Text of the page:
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  10. D6332found

    D6332found New Member

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    So does this mean the nrm Old wheelsets off what was thought to be Blenkinsop's demonstrator(they are 5 foot gauge...) are Trevithick in design? If so they deserve centre space near the Mallard et al!
     
  11. 2392

    2392 Member

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    Granted back then. I remember seeing magazines of the mid seventies making a really big deal of the owners of 6201 Princess Elizabeth, retubing her. It was also quite something when NELPG re-tyred the K1 62005 in 1980 too.........But just look at Darlington, they Built a completely new Peppercorn A1 Tornado and the A1SLT are well on their way to building another P2!
     
  12. MellishR

    MellishR Part of the furniture Friend

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    How much of what is being done now could have been done forty or more years ago if people had been daring enough? Over the years the teams have become more and more daring, from restoring locos from Barry that were still fairly complete, to the "impossible dream" of restoring 71000 with major new components and building replicas of small early locos such as Planet, to Tornado, and now to numerous new builds.
     
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  13. 35B

    35B Resident of Nat Pres

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    Daring, or experienced in what could be done? My sense is of incremental improvements leading to ever greater ambitions.


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  14. Miff

    Miff Well-Known Member

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    Michael Bailey's book (Loco Motion - the World's Oldest Steam Locomotives) points out Trevithick's earliest locomotive experiment is preserved in the Science Museum. It's a model, or if you will a tiny prototype, built in 1798. They also have a stationary Trevithick boiler and engine similar to the images of the Penydarren loco built in 1804.

    There is some evidence of an earlier Trevithick locomotive possibly built in 1802 in Coalbrookdale although maybe never completed or used as a loco. There is some correspondence of it being under construction and one of the most famous drawings long believed to be of the 'Penydarren' is annotated as 3' gauge (Coalbrookdale) whereas Penydarren was 4'2".
     
    Last edited: May 8, 2020
  15. Steve B

    Steve B Member

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    Indeed, and also lack of finance and facilities as well (particularly in the early days of preservation, but still an issue for some sites today). For some of the early preserved lines which obtained their locos in working order from BR or industry it was only because eventually they started to run out of working locos that better facilities became a higher priority. Some locos at the time were run into the ground, and then got left there for want of the necessary abilities to fix them. The Bluebell's 27 springs to mind, now happily being restored/resurrected.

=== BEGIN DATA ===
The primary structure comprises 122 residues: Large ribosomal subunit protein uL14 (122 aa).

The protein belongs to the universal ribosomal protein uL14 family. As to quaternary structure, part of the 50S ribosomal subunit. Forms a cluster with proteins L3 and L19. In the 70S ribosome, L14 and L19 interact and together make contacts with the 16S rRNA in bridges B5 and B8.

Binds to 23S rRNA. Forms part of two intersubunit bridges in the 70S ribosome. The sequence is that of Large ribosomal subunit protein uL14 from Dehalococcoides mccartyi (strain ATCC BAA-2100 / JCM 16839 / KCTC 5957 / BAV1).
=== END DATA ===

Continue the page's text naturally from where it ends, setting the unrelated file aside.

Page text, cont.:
Steve B
     
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  16. misspentyouth62

    misspentyouth62 Member

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    The Atlantic boiler that was 'discovered' (weren't there two?) and which is now adorning the replica/rebuild of 32424 Beachy Head at the Bluebell, do we know the donor origins of this boiler(s)?
     
  17. Jamessquared

    Jamessquared Nat Pres stalwart

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    It's not quite definitive, but as I understand it is an LNER boiler built during the war and probably fitted to a C1 Atlantic No. 3287 from August 1943. That loco was scrapped in October 1945 after which the boiler was repaired and then sold for use off the railway.

    Of the tender, the frames come from a tender attached to B4 4-4-0 No. 63 "Pretoria, which was scrapped in 1951, with the tender then going into departmental use. The wheels and axle boxes come from a tender built for loco 555, a C2x 0-6-0; it also seemingly ran (in BR days) with 32543, another C2x. Again, the tender survived initially in departmental use after the loco was scrapped.

    Tom
     
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  18. RLinkinS

    RLinkinS Member

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    The first Blenkinsop/Murray loco for the Middleton Railway was 4' 1" gauge so where did these wheele sets come from?

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  19. D6332found

    D6332found New Member

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    The Rack and Pinion is a Blenkinsop Patent. It is thought the wheelsets were to patent /prove the design but is lost in the mists of time now. Gauge wise it may be the fashion changed from 5ft to 4 ft no one had standardised things yet...
    So if we presume Trevithicks part was the boiler/cylinders motion, could we put together a loco? Or juck a mock up of Salamanca? Not sure one of the Science Museum boilers will fit, but would be an 'ell of an exhibit if it did...
     
  20. Monkey Magic

    Monkey Magic Part of the furniture

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    Apologies if it has already been mentioned, what about the 22(?) that was cut up at Barry?